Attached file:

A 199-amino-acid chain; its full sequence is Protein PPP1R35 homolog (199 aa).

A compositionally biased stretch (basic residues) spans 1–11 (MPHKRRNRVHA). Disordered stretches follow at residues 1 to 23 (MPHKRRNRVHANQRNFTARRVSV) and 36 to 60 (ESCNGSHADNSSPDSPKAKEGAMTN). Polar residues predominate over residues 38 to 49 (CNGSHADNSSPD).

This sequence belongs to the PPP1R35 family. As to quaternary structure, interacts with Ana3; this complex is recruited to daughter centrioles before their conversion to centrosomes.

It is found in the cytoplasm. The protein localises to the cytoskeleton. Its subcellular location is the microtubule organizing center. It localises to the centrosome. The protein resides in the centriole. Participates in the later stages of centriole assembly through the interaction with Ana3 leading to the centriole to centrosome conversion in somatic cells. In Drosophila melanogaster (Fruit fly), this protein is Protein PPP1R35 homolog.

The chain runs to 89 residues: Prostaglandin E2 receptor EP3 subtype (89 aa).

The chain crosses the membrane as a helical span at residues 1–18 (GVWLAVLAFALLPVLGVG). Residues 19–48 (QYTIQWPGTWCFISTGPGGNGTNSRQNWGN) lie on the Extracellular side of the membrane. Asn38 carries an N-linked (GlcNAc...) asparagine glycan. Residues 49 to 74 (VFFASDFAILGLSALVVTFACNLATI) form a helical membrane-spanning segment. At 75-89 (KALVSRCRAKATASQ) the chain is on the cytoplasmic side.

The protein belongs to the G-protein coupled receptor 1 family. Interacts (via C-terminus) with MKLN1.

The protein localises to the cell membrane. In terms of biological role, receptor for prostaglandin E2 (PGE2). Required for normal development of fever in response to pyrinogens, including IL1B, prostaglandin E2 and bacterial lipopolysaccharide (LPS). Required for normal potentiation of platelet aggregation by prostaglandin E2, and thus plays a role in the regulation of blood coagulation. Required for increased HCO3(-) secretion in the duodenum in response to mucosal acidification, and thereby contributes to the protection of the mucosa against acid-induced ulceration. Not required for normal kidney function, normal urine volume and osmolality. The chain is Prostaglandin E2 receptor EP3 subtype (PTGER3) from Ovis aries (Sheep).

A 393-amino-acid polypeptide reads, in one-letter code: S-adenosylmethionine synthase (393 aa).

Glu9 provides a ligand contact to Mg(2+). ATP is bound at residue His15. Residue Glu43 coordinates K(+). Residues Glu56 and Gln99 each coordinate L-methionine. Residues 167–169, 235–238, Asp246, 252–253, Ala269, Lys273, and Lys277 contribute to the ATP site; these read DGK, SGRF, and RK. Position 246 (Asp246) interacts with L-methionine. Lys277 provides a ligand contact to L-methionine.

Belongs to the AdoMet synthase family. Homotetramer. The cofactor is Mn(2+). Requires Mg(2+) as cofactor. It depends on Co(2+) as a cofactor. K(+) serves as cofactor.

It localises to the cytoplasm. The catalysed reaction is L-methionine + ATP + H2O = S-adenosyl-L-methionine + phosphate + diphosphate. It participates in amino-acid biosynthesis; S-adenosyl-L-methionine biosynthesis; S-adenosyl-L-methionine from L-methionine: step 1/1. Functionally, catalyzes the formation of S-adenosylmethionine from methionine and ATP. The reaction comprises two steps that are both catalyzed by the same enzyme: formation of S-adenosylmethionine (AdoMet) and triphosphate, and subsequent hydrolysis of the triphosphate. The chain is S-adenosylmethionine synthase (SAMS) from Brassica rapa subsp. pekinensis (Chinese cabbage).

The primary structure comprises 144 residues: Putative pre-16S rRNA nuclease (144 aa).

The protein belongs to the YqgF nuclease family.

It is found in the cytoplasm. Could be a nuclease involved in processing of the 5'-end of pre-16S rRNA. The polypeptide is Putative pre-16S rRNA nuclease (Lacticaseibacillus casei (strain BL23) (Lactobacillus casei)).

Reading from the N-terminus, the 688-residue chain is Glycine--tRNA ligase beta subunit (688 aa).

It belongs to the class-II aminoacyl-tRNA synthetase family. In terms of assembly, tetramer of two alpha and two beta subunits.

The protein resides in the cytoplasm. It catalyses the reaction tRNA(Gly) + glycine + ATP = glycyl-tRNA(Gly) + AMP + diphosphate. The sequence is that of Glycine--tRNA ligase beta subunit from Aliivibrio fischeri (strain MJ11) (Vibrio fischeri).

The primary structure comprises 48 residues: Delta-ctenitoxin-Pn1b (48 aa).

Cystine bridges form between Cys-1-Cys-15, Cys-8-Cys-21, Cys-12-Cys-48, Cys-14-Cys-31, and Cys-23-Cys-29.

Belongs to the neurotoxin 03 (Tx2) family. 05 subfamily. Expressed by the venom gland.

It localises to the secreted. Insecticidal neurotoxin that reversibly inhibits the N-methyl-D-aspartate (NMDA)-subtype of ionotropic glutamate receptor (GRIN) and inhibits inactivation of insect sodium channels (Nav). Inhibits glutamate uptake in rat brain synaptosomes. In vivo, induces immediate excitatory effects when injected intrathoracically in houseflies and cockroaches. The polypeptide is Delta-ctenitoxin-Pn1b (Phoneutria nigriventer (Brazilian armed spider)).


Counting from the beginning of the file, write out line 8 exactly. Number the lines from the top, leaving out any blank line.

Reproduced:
The protein localises to the cell membrane. In terms of biological role, receptor for prostaglandin E2 (PGE2). Required for normal development of fever in response to pyrinogens, including IL1B, prostaglandin E2 and bacterial lipopolysaccharide (LPS). Required for normal potentiation of platelet aggregation by prostaglandin E2, and thus plays a role in the regulation of blood coagulation. Required for increased HCO3(-) secretion in the duodenum in response to mucosal acidification, and thereby contributes to the protection of the mucosa against acid-induced ulceration. Not required for normal kidney function, normal urine volume and osmolality. The chain is Prostaglandin E2 receptor EP3 subtype (PTGER3) from Ovis aries (Sheep).